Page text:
Thursday, September 24, 2020

Hank Sanders: Sketches #1737 - Whatever you count, that’s what you will have the most of

  My mother, Ola Mae Sanders, was a very wise woman. She had a seventh-grade education, but she was wise way beyond her schooling. She was a poor person, but she was wise way beyond her poverty. She had a bunch of children, but she was wise way beyond her huge family of fifteen. She was just a very wise woman with many wise sayings. One such saying was, Whatever you count, that’s what you will have the most of.

Wednesday, September 23, 2020

Steve Flowers: Inside the Statehouse - All politics is local

  With it being a presidential election year, an election for one of our United States Senate seats, and all of the interest that goes along with those high-profile contests, it has gone under the radar that most of our cities in the state had elections for mayor and city council seats last month. Mayors serve four-year terms, and to most Alabamians, they are the most important votes they will cast this year.  

  The job of mayor of a city is a difficult and intricate fulltime, 24-hours-a-day dedication to public service. They make more decisions that affect the lives of their friends and neighbors than anyone else. The old maxim, “All politics is local,” is epitomized in the role of mayor. Folks, being mayor of a city is where the rubber meets the road.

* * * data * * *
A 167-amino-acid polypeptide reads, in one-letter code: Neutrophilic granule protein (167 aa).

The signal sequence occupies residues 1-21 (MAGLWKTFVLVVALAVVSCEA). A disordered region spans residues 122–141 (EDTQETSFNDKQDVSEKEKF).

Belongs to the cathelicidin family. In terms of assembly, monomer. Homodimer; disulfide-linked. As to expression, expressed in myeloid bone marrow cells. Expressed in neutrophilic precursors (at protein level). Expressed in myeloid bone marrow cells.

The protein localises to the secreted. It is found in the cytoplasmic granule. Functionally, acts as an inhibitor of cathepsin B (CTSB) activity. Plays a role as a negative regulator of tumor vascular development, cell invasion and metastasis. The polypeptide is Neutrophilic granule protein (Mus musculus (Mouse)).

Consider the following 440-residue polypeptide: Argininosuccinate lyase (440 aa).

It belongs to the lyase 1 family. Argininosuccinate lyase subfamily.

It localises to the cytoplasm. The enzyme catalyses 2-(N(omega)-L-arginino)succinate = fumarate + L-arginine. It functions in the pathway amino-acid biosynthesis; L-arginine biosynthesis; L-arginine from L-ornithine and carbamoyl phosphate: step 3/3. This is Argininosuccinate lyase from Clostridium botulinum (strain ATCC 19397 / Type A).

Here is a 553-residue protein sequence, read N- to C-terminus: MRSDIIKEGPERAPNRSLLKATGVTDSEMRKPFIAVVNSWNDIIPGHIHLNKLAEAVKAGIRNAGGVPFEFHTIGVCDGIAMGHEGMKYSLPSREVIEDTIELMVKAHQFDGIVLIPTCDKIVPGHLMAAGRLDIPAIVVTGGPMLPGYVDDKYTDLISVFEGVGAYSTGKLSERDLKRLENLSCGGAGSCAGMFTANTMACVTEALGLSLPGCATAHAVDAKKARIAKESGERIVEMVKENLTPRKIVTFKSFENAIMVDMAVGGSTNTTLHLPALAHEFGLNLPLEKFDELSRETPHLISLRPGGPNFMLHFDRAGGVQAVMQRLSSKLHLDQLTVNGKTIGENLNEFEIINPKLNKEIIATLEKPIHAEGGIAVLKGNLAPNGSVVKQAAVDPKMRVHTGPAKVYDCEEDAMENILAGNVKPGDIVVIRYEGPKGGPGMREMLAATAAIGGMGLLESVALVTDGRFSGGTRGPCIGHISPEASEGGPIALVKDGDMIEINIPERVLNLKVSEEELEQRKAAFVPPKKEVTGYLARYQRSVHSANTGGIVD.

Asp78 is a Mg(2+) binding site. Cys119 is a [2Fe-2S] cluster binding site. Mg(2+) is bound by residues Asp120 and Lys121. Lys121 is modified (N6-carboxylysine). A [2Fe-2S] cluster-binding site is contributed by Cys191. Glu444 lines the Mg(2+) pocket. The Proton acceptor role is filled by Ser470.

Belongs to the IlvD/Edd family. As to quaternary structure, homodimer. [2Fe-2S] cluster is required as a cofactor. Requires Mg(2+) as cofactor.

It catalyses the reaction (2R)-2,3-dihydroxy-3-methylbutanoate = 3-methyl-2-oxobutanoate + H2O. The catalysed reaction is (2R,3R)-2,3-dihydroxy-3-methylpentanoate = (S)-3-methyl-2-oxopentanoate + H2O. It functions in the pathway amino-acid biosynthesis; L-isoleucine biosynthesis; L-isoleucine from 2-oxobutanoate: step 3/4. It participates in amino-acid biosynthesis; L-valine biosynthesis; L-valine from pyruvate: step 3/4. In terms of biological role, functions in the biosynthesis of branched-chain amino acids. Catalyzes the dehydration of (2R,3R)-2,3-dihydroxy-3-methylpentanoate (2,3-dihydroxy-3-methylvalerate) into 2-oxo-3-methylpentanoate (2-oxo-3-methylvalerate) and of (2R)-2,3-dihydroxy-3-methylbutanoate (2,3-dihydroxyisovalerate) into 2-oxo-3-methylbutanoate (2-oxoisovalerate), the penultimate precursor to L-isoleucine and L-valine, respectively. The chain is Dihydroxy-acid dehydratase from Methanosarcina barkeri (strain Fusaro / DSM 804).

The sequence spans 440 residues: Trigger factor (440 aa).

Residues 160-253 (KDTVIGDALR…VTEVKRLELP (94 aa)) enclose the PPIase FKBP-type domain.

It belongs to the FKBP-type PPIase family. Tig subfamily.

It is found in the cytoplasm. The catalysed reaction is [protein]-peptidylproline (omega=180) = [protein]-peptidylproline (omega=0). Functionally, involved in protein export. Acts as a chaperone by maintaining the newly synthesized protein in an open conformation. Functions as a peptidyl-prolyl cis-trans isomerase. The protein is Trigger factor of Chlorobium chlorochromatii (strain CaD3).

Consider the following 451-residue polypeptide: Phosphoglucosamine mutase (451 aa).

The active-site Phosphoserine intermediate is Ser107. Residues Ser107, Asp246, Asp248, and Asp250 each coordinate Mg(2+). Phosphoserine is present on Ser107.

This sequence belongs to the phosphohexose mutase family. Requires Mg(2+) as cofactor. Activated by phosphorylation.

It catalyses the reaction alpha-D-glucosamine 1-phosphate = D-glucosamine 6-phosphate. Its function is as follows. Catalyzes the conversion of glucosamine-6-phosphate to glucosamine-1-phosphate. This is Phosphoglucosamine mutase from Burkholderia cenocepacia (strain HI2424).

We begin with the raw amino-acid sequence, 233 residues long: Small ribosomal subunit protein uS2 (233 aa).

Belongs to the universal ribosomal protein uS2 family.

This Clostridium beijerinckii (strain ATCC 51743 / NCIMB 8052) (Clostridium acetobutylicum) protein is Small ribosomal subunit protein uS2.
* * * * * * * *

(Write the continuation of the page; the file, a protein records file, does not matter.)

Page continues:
Tuesday, September 22, 2020

Can Trump and McConnell get through the 4 steps to seat a Supreme Court justice in just 6 weeks?

  United States Supreme Court Justice Ruth Bader Ginsburg died on Sept. 18, thrusting the acrimonious struggle for control of the Supreme Court into public view.

  President Trump and Senate Majority Leader Mitch McConnell have already vowed to nominate and confirm a replacement for the 87-year-old justice and women’s rights icon.

  This contradicts the justification the Republican-controlled Senate used when they refused to consider the nomination of Merrick Garland, President Barack Obama’s pick for the Court after the death of Antonin Scalia in February 2016.

Monday, September 21, 2020

Ruth Bader Ginsburg helped shape the modern era of women’s rights – even before she went on the Supreme Court

  Justice Ruth Bader Ginsburg died on Friday, the Supreme Court announced.

  Chief Justice John Roberts said in a statement that “Our nation has lost a jurist of historic stature.”

  Even before her appointment, she had reshaped American law. When he nominated Ginsburg to the Supreme Court, President Bill Clinton compared her legal work on behalf of women to the epochal work of Thurgood Marshall on behalf of African-Americans.

Sunday, September 20, 2020

Vaccine mandates vs. religious beliefs – the legal arguments for the upcoming coronavirus lawsuits

  The longer COVID-19 rages on, the more the United States appears to be hanging its hopes on the development and rapid, mass distribution of a vaccine.

  Getting a safe and effective vaccine out to the public could be a game-changer health experts believe. But stopping the virus’s spread will only happen if enough people choose – or are required – to get vaccinated.

  But while some people may see it as their “patriotic duty” to get vaccinated, others won’t.

Saturday, September 19, 2020

Bridging America’s divides requires a willingness to work together without becoming friends first

  Amid two crises – the pandemic and the national reckoning sparked by the killing of George Floyd – there have been anguished calls for Americans to come together across lines of race and partisanship. Change would come, a USA Today contributor wrote, only “when we become sensitized to the distress of our neighbors.”